|Photo by David Espejo|
By Melissa Fralick
Researchers from Georgia Tech have been awarded a $2.5 million National Science Foundation Smart and Connected Communities Grant to develop systems that will improve travel mobility, safety, equity, and sustainability using the city of Peachtree Corners, Ga., as an immersive living lab.
During the course of the four-year project, the research team will develop tools and evaluate policies that will allow communities to leverage advances in information, communication, and sensor technologies in a quantifiable manner to achieve sustainable travel goals.
The project’s principal investigator, Frederick R. Dickerson Chair and Professor Srinivas Peeta, explained that the crux of the work lies in analyzing and fusing qualitative and quantitative data from a variety of sources including emerging technologies—like sensors that collect large volumes of data—and communications strategies like community feedback surveys.
“In any city, there are all these resources,” said Peeta, who is jointly appointed in the School of Civil and Environmental Engineering and the H. Milton Stewart School of Industrial and Systems Engineering. “For transportation engineers, how do we use all of these technologies and all of the data? How do we use all of this to come up with solutions that are holistic?”
Reaching the Community
Through the grant, Peeta and the research team will work to create strategies to meet the needs of a diverse set of constituents, with a particular focus on reaching underrepresented communities. These include “information deserts” in lower-income neighborhoods, in which residents do not have as much access to smartphones and internet, as well as senior residents for whom technology is an obstacle.
To foster sustainability values in children, the project will involve initiatives in K-12 schools, including engagement roles for a local high school. The researchers will also develop a new community app to provide Peachtree Corners users with information about travel options and collect feedback.
The Georgia Tech researchers are partnering with the City of Peachtree Corners; Gwinnett County Department of Transportation; Tortoise, an artificial intelligence company focused on last-mile delivery logistics and shared micromobility; Paul Duke STEM High School in Gwinnett County; and Curiosity Lab at Peachtree Corners, a publicly funded test environment designed to advance intelligent mobility and smart city technology.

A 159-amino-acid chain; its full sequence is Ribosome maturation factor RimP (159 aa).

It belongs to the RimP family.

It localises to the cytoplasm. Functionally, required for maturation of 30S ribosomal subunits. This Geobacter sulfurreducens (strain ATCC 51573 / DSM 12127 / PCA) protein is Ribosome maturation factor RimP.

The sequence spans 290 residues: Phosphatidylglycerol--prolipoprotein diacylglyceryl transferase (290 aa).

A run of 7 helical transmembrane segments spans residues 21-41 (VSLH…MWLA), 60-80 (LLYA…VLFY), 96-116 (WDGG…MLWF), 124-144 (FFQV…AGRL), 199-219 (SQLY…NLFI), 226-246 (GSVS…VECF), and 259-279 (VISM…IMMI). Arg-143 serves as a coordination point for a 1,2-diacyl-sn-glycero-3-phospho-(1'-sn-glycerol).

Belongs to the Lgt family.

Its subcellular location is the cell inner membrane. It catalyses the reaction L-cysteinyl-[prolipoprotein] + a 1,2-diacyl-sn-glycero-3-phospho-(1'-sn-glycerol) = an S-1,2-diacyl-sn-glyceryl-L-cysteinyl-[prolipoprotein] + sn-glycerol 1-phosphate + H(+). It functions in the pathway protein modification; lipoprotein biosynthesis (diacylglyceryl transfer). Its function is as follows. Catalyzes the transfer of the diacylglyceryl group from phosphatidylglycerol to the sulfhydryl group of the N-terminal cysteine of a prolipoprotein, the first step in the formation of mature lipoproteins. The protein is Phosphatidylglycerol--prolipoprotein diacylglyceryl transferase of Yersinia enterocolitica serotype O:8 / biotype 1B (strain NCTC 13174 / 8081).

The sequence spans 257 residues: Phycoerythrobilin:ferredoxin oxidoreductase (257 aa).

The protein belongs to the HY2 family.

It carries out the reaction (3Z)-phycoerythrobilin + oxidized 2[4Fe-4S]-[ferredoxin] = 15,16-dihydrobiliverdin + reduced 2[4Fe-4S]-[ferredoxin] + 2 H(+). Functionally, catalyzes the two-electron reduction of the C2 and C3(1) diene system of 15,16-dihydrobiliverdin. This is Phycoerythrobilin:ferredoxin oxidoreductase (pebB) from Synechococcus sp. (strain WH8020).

“Curiosity Lab is a unique public-private partnership that facilitates innovation by others. We are excited to work with Georgia Tech researchers to advance mobility concepts that benefit future generations,” said Betsy Plattenburg, executive director of Curiosity Lab at Peachtree Corners.
Through this grant, the research team will address the challenges of how to integrate disparate, multi-source data from various stakeholders and use it to systematically generate solutions — in the form of partnerships, behavioral interventions, and policy interventions — to meet sustainability objectives at the community level in a systematic, quantifiable manner over time.
The researchers will utilize methods from multi-objective and multi-agent optimization, machine learning, behavioral economics, and data and policy analytics to generate multidimensional solutions.
“We are making steps toward real-time policy analysis and program evaluation with information-based strategies,” said the project’s Co-PI Omar Asensio, an assistant professor in Georgia Tech’s School of Public Policy and director of the Data Science and Policy Lab. “The connections to real-time experiments and observational data feeds will be important. To do this effectively, we will introduce methods of causal inference to isolate the underlying causes of behavior change in travel patterns, which will then feed into more effective machine learning models. Real-time analysis represents a change in our ability to understand travel choices related to congestion and sustainability.”
Asensio explained that the move toward real-time analytics can be faster, cheaper and potentially more accurate than traditional government transit surveys, which are slow, costly, and update relatively infrequently.
Creating a Framework
The Peachtree Corners project will focus on collaboration among three main constituencies: transportation users, providers, and influencers.
“For the users, how can they have a better travel experience? For influencers, what can they do to share information and reach larger groups? And for providers, how can they collaborate?” Peeta said.
Gwinnett County Transit is the main public transportation provider in Peachtree Corners. But there are also private sector companies that provide micromobility options like electric scooters that supplement traditional public transportation.
Influencers are community pillars such as school districts and major employers that have the opportunity to share information about transportation with their constituents and influence travel behavior.
The transportation users in this project are the residents of Peachtree Corners, a diverse population of different ages, abilities, genders, races and income levels who all have different needs and travel behaviors.
The goal is that after four years, the model will be sustainable in Peachtree Corners and can be replicated in other communities.
“By the end of this project, we hope to have a framework that can be transferred to any city with a smart and connected framework,” Peeta said. “If they’re able to do it there, then it’s transferable elsewhere.”